is celebrating its 50th anniversary with preparations for its June 2021 gala as it tries to meet the second half of its $10 million fundraising goal. This week, the magazine Seattle-based director, Greg Hanscom, spoke with KVNF public radio’s Gavin Dahl about the magazine’s digital expansion, collaborations, and a shifting staff model for the magazine that covers a beat of more than one million miles in the West.
For years, he said, nearly the entire staff was based in Paonia, Colorado. But for the past five years, the staff “is now scattered all over the western United States.” The shift, he said, “has really allowed us to better cover this region.” He added that the move also helped the magazine build a more diverse staff. “I think if you were to look at our editorial staff I think it’s far more racially diverse than it ever was when we were purely based in Paonia,” he said. He also suggested his magazine’s Indigenous Affairs Desk, staffed largely by Indigenous journalists, could be the only such one in the nation for a non-Indigenous publication.
“I think that the days when news organizations looked at each other with great suspicion as kind of the evil competitor are long gone,” Hanscom said about the magazine’s appetite for collaborating with other news organizations. “I think at this point local news, in particular, has taken a massive hit in the last couple of decades, and I think we all realize that we need each other right now, and I think we all realize that we’re stronger together.” On that front, he said High Country News is willing to provide stories with others, share sources, and even help with business models.
Finally, Westword is honoring its 43 years as Denver’s alternative weekly with a new headquarters “that’s a far cry from the space where we created our first weekly issue, which hit the streets on September 1, 1977.” The paper’s new landlord is now the Colorado State Land Board at 1278 Lincoln Street.
“There have been a lot of times over the past six months, since Colorado found itself in the midst of a pandemic, that my spirits have sunk Titanically low,” wrote longtime editor Patty Calhoun this week. “But walking into our new offices always gives them a boost. History happened here. And having a past suggests a future.”
Will we see a Hunger Games scenario in the Mile High City as readies itself for a launch next week and looks for veteran journalists who might currently have jobs?
Colorado’s Vanessa Otero of Ad Fontes Media has a new version of her Media Bias Chart and is raising money with a crowdfunding campaign.
Tina Griego writes about how “a larger conversation is happening among journalists and the public around coverage of communities that long have gone uncovered or not been covered well, the result of ignorance or arrogance, of newsroom blind spots and deaf ears, of the subjectivity that disguises itself as objectivity in largely white newsrooms.”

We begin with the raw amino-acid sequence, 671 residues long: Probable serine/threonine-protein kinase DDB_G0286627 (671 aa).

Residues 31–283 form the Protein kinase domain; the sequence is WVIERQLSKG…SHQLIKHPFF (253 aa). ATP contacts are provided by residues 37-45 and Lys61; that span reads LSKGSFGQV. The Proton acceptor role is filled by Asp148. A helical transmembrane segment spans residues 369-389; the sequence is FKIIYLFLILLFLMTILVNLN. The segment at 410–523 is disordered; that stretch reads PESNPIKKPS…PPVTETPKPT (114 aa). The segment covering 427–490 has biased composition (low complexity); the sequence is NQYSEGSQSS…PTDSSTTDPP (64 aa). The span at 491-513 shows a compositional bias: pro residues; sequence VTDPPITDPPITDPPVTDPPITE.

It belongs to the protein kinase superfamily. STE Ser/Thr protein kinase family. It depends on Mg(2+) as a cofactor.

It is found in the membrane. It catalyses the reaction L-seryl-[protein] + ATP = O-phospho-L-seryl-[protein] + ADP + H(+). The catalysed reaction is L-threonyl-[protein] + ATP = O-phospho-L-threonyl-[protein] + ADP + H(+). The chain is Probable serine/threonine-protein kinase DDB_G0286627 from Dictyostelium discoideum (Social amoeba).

One day, CU Boulder sophomore Areyana Proctor will have “her own video production company focused on telling the stories of marginalized communities.”
The AP reports “News media access to wildfires is severely limited in Colorado and in neighboring Utah.”
”They stifled my free speech,” a lawyer said of someone he says painted over a Trump sign on his red barn with a “lewd reference” on Highway 24 near Woodland Park.
The Denver Gazette’s publisher “remains cagey about how many of those fifty folks will be new to the payroll.”
The Colorado Times Recorder interviewed lawmaker Lisa Cutter who wrote Colorado’s media literacy law.
Marketplace informs us that the local newspaper that covers the biggest city in rural Morgan County, Colorado, “used to have four reporters, but now it shares just one full-time reporter with another paper.” (So now, during an uncertain and confusing time, parents in the county have been “turning to a Facebook group with more than 5,900 members to get and share information.”)
Judy Muller writes in Telluride magazine: “Small town newspapers are not antiquated bits of Americana.”
The Colorado Sun explains to readers how it will cover the upcoming election.
Colorado is mentioned in a piece about climate coverage and wildfires in Columbia Journalism Review.
Learn how a revelation in Colorado led a geography editor at The New York Times to try and find out “if the color in your neighborhood, as seen from above, might indicate how you voted.”
Department of other people’s problems: A new major study shows “About 7 in 10 Americans are concerned about bias in media other people consume.”
*This column appears a little differently as a published version of a weekly e-mailed newsletter about Colorado local news and media. If you’d like to add your e-mail address for the unabridged versions, please subscribe HERE.
This content was originally published here.